Almost nine out of ten jobs created since the election went to immigrants, the Coalition’s poverty czar has revealed.
Former Labour minister Frank Field, brought in to advise the Government last year, criticised David Cameron’s plans to reform welfare as nowhere near radical enough–because they do not punish the workshy or reward those who have contributed to National Insurance.
He also said he believed the public wanted tougher sanctions forcing the long-term unemployed back to work.
Mr Field dismissed proposals to simplify the benefits system as nothing more than ‘Gordon Brown’s approach, on speed’.
‘Good, reliable’ people who have worked hard and paid NI should be helped more than those who have not, he said.
Figures uncovered by Mr Field show that in the first year of the Coalition, 87 per cent of the 400,000 newly created jobs have gone to immigrants, because Britons are too lazy to chase work.
Embarrassingly for Mr Cameron, the proportion of new jobs going to immigrants is actually higher now than it was in Labour’s last year in office.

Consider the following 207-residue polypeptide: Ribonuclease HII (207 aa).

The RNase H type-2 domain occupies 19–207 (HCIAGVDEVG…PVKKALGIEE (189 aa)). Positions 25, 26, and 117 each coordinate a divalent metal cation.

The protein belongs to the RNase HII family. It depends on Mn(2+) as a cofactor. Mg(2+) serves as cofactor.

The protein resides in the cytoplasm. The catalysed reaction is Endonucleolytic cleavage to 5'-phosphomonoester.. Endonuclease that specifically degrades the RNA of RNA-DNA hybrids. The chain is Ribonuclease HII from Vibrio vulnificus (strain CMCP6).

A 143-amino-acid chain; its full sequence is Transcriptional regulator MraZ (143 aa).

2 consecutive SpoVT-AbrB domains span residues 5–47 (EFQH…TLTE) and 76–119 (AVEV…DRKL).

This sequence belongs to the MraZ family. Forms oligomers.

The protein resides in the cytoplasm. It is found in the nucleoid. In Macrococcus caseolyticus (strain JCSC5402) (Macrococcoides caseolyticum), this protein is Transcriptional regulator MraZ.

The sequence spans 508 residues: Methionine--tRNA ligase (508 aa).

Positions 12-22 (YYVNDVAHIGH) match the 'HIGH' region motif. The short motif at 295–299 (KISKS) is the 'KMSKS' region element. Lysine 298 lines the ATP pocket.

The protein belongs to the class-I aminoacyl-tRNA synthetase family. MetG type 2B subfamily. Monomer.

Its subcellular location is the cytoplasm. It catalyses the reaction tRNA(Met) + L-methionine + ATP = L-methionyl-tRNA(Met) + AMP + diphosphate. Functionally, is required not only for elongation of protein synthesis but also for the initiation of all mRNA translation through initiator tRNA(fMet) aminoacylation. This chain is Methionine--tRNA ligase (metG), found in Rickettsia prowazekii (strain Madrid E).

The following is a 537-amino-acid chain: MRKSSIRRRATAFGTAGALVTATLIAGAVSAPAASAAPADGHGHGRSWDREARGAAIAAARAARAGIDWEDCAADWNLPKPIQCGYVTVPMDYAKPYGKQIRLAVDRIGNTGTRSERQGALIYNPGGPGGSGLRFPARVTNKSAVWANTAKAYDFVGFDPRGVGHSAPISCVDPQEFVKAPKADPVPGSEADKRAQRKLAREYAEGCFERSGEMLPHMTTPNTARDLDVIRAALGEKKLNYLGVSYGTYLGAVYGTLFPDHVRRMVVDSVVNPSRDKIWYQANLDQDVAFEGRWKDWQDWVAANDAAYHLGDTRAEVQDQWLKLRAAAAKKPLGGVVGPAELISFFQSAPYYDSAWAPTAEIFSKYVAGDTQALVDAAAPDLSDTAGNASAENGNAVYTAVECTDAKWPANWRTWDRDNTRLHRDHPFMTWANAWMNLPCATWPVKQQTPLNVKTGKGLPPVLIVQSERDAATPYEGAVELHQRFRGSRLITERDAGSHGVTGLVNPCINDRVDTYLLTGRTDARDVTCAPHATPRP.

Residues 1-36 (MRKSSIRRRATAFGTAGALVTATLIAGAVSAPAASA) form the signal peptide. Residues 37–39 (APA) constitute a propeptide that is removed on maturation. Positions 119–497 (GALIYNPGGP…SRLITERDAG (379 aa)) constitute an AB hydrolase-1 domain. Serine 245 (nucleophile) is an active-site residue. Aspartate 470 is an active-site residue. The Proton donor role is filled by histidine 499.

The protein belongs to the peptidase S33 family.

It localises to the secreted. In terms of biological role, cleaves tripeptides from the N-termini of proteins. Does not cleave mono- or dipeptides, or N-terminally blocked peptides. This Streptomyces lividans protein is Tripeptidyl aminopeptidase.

But his attempts to get to grips with the problem have to some extent been scuppered by Business Secretary, Vince Cable, who opposes an immigration cap.
In an article for the Daily Telegraph, Mr Field said: ‘I fear that, at the next election, we will still be having the same debate on welfare reform as we had at the last four.’ And he said tougher sanctions were needed to force back to work those who refused jobs that they believed ‘were only fit for immigrants’.
Mr Field said: ‘This group of recidivist, workless claimants know from past experience governments leave them alone.’
Iain Duncan Smith, the Work and Pensions Secretary, has unveiled plans to simplify benefits into a single universal credit designed to ensure those in work are always better off.
Last night, a source close to Mr Duncan Smith said the figures on immigrant workers were a Labour legacy.
The source said: ‘When faced with young, sparky Eastern Europeans coming here to work, it is essential that Britons have the skills to compete.’